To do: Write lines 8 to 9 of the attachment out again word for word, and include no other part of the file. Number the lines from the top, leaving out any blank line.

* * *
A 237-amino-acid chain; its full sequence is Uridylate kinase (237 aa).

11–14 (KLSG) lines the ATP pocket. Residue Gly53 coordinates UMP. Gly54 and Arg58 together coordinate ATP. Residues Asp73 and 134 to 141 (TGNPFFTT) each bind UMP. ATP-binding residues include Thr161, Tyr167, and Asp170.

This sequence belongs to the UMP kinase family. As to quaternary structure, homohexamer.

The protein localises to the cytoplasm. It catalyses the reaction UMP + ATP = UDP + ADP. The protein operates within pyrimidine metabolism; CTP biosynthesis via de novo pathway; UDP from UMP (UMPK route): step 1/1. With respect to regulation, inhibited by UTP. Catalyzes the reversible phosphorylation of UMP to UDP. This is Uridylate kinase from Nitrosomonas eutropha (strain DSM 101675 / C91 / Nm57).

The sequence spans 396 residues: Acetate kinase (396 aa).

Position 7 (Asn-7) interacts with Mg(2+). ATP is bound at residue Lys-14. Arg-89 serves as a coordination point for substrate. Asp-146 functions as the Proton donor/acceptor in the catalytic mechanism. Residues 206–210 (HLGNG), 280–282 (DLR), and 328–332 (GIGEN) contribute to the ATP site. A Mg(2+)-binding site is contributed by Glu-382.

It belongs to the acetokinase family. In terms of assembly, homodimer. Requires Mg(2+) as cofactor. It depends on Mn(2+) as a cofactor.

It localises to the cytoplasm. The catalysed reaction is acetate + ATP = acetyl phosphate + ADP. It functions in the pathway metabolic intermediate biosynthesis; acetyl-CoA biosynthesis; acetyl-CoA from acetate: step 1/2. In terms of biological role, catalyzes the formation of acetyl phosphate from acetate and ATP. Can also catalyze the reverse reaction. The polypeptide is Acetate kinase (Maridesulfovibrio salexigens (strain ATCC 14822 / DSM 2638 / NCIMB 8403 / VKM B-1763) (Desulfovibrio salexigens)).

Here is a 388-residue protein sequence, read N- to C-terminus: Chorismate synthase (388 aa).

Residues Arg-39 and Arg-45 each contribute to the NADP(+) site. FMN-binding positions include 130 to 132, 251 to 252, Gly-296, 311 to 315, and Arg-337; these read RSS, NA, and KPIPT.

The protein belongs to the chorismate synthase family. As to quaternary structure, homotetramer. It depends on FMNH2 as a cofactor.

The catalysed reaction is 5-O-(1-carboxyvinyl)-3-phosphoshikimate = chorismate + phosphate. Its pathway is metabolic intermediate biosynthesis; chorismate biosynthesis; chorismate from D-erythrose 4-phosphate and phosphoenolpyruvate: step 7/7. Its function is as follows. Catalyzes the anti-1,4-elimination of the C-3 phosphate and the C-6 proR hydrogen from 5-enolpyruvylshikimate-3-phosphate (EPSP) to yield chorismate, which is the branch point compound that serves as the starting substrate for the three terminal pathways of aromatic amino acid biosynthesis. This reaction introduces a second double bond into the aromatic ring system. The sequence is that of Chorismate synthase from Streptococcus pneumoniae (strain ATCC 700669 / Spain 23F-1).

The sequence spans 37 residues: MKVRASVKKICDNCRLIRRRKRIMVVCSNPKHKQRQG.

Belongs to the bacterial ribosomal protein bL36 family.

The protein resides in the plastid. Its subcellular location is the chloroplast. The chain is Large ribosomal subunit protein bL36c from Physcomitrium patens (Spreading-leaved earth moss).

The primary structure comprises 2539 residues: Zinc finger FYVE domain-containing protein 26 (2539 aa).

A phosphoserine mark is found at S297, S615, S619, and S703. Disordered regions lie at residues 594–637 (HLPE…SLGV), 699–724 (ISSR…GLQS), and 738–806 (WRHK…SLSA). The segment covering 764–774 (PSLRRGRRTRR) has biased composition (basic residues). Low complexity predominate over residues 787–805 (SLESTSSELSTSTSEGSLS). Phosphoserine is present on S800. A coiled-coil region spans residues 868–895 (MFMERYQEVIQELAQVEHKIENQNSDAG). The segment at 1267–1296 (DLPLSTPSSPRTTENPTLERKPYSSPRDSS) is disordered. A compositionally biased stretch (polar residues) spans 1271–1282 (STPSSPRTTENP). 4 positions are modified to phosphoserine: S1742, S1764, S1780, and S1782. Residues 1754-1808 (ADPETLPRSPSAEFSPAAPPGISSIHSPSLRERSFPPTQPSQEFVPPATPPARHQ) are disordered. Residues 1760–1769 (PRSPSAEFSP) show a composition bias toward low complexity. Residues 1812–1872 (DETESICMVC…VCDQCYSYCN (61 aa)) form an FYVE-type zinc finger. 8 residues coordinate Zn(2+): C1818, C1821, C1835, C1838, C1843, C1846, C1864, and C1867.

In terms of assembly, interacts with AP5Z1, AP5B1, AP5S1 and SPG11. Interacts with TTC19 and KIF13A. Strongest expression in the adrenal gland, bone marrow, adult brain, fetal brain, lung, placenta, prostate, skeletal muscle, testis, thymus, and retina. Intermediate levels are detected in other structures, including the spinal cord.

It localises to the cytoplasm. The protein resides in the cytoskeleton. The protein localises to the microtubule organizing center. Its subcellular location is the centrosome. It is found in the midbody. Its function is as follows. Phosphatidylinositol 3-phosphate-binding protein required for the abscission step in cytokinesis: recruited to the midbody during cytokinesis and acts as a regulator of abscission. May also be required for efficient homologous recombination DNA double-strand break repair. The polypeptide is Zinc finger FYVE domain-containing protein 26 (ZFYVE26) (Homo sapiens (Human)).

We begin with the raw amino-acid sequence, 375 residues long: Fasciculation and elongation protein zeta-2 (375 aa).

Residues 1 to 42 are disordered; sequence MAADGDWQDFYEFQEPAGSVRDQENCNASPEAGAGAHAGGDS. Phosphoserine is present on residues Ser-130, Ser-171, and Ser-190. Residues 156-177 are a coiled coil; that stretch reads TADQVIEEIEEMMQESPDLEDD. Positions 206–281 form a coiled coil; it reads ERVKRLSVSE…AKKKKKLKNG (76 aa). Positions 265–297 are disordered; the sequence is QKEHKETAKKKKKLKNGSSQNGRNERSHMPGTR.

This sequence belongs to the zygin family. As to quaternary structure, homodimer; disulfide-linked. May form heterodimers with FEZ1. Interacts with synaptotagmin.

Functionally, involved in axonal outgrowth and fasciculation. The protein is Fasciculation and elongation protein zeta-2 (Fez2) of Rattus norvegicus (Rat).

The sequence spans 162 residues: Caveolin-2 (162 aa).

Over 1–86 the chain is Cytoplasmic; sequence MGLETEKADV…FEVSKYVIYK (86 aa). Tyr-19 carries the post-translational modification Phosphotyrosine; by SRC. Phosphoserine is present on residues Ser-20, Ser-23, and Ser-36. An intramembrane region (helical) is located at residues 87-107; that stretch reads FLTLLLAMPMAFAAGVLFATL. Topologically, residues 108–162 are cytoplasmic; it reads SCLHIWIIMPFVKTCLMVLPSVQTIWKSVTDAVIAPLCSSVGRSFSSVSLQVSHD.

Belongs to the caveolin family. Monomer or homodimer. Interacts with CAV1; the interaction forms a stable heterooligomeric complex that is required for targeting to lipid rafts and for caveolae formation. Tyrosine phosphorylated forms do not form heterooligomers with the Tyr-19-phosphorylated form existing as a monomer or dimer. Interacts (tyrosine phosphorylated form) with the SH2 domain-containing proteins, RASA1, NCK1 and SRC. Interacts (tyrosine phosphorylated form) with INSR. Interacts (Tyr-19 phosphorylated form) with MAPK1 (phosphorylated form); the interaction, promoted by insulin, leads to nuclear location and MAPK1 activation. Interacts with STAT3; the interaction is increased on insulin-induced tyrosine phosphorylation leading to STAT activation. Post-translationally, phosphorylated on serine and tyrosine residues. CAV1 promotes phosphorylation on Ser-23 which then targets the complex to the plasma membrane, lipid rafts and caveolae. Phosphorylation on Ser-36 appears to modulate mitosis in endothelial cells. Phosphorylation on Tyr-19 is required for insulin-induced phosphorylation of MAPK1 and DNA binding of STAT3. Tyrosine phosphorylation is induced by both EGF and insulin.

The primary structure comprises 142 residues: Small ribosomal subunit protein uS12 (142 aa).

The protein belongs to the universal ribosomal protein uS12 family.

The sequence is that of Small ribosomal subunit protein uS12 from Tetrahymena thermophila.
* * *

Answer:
It localises to the cytoplasm. The catalysed reaction is acetate + ATP = acetyl phosphate + ADP. It functions in the pathway metabolic intermediate biosynthesis; acetyl-CoA biosynthesis; acetyl-CoA from acetate: step 1/2. In terms of biological role, catalyzes the formation of acetyl phosphate from acetate and ATP. Can also catalyze the reverse reaction. The polypeptide is Acetate kinase (Maridesulfovibrio salexigens (strain ATCC 14822 / DSM 2638 / NCIMB 8403 / VKM B-1763) (Desulfovibrio salexigens)).

Here is a 388-residue protein sequence, read N- to C-terminus: Chorismate synthase (388 aa).